July 1, 2010

The rain rain rain came down down down

Dear Bloggy friends, I know it's not really the bloggy thing to say (this is supposed to be about remembering and communicating good/fun parts of life) but things have been really rough here. Rough, relatively speaking, of course. Margaret's going through a period of seemingly unwarranted anxiety that is resulting is some untowards and slightly repulsive behavior.
Anyway, I had to get that off of my chest. Things are not always roses around here.

We still have lots of good times. But there is this dormant monster that is threatening to waken at any minute.
My darling sister-in-law Jenni gave me a fantastic parenting book on the eve of Margaret's birth. I found a section in there about toddler anxiety and I'd like to quote it here.

If your toddler is feeling rather anxious about life, a little pressured, perhaps, to grow up faster than she feels she easily can, you may see some of the following signs:

  • She will probably be more clingy than usual, choosing to go with you rather than to stay in the room alone, choosing to hold your hand rather than running ahead, choosing to sit on your lap or your hip rather than on a chair or the floor.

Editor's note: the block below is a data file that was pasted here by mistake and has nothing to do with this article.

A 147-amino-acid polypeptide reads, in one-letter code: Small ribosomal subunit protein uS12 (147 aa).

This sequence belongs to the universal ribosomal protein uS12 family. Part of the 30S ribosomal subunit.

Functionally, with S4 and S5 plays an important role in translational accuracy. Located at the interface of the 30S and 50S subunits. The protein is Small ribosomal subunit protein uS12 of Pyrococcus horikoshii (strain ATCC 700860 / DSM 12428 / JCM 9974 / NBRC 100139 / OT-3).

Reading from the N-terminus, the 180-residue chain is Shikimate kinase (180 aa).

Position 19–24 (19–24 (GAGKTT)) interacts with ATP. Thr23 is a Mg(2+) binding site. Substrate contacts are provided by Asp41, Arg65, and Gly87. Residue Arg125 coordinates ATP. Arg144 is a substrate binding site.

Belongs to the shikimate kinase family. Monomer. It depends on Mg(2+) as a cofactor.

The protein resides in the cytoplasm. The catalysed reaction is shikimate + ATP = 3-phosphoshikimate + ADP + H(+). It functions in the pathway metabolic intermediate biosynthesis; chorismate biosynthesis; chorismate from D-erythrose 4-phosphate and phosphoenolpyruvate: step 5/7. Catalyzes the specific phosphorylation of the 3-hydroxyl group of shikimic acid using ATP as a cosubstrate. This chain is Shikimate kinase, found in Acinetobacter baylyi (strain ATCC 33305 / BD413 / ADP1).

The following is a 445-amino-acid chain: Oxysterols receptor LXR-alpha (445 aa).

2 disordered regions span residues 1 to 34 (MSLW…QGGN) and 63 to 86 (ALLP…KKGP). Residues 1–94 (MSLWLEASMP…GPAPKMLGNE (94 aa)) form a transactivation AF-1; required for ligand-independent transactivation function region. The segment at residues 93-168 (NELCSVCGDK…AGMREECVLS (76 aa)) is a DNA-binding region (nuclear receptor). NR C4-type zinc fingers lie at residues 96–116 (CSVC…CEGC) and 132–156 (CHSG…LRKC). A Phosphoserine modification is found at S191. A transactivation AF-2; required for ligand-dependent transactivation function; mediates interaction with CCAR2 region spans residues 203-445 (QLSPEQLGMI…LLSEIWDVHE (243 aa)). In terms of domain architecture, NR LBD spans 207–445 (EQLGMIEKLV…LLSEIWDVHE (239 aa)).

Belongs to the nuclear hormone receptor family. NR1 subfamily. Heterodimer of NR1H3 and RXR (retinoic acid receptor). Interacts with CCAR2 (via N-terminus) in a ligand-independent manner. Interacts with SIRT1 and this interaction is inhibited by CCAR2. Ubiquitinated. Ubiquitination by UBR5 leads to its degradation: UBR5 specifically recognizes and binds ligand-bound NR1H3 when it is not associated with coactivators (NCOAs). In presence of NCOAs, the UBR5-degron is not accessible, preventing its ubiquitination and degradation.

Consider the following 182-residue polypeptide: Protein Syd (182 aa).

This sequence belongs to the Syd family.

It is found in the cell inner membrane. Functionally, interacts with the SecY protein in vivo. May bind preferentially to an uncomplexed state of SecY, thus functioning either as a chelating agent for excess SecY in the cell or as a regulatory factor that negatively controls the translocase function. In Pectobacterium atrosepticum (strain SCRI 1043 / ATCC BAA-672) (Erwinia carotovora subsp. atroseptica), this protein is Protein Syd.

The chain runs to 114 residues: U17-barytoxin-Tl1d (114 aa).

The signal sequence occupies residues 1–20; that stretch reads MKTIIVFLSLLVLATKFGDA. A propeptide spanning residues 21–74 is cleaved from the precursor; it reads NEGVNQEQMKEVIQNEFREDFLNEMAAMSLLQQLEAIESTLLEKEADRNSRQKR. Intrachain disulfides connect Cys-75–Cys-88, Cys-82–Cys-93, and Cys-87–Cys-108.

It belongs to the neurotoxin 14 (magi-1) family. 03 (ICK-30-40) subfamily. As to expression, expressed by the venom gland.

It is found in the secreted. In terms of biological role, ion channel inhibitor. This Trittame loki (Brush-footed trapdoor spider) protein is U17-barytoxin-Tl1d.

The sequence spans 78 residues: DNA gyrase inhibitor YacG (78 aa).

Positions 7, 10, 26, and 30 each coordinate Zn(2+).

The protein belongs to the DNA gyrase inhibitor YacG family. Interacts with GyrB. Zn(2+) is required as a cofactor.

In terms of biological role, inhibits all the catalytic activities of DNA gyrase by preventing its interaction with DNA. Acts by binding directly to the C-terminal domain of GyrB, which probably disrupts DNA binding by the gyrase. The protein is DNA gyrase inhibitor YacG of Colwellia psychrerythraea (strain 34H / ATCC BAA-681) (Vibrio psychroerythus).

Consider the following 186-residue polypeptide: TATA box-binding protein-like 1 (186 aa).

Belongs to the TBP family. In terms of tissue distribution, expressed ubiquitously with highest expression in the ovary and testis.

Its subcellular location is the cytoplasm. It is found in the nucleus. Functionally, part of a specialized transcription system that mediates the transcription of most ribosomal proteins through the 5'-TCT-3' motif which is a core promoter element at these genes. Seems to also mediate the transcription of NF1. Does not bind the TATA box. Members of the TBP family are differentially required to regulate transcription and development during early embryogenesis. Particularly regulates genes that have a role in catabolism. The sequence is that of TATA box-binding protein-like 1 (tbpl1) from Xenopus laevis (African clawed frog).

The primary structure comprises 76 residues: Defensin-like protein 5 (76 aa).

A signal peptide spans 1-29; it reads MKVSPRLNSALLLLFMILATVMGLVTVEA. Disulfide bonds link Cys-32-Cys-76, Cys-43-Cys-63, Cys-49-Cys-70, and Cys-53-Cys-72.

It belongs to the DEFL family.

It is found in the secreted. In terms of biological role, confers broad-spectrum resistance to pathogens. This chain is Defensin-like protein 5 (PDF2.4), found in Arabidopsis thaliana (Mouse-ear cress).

• Anxiety will probably show clearly when she is in strange places and with people she does not know very well. If her own teacher is on vacation she may not want to stay at day care. If you take her out to lunch, she may turn shy and spend all afternoon with her head in your lap. Even a new park doesn't make her want to explore because she's too busy keeping close to you so as not to get lost.
If you pick up this kind of cue from your toddler, try to arrange for all the adults who are important to her to offer large extra rations of affection, attention, and protection for a few days or weeks. If you catch it in time, the see-saw may swing back to the level again. If it carries on tipping further into anxiety, you will probably begin to see more definite signs:
  • She may have new or extra difficulty going to sleep. She may build up her bedtime rituals, add new members to the family of comfort creatures in her crib, cry piteously to have the light left on and call you, endlessly, after you have left her.
  • She may enter a phase of nightmares
  • She may seem to lose enthusiasm for food, preferring the more babyish items in her diet and refusing to feed herself as independently as before.
Once a toddler's general anxiety is at a high enough level for it to affect sleeping and eating, she is very likely to produce sudden fears for specific things. It is as if all that general anxiety bottled up inside is looking for a means of expressing itself.
-Quoted from Penelope Leach,
Your Baby and Child: From Birth to Age Five

I think she wants to be the baby of the family. Poor dear.


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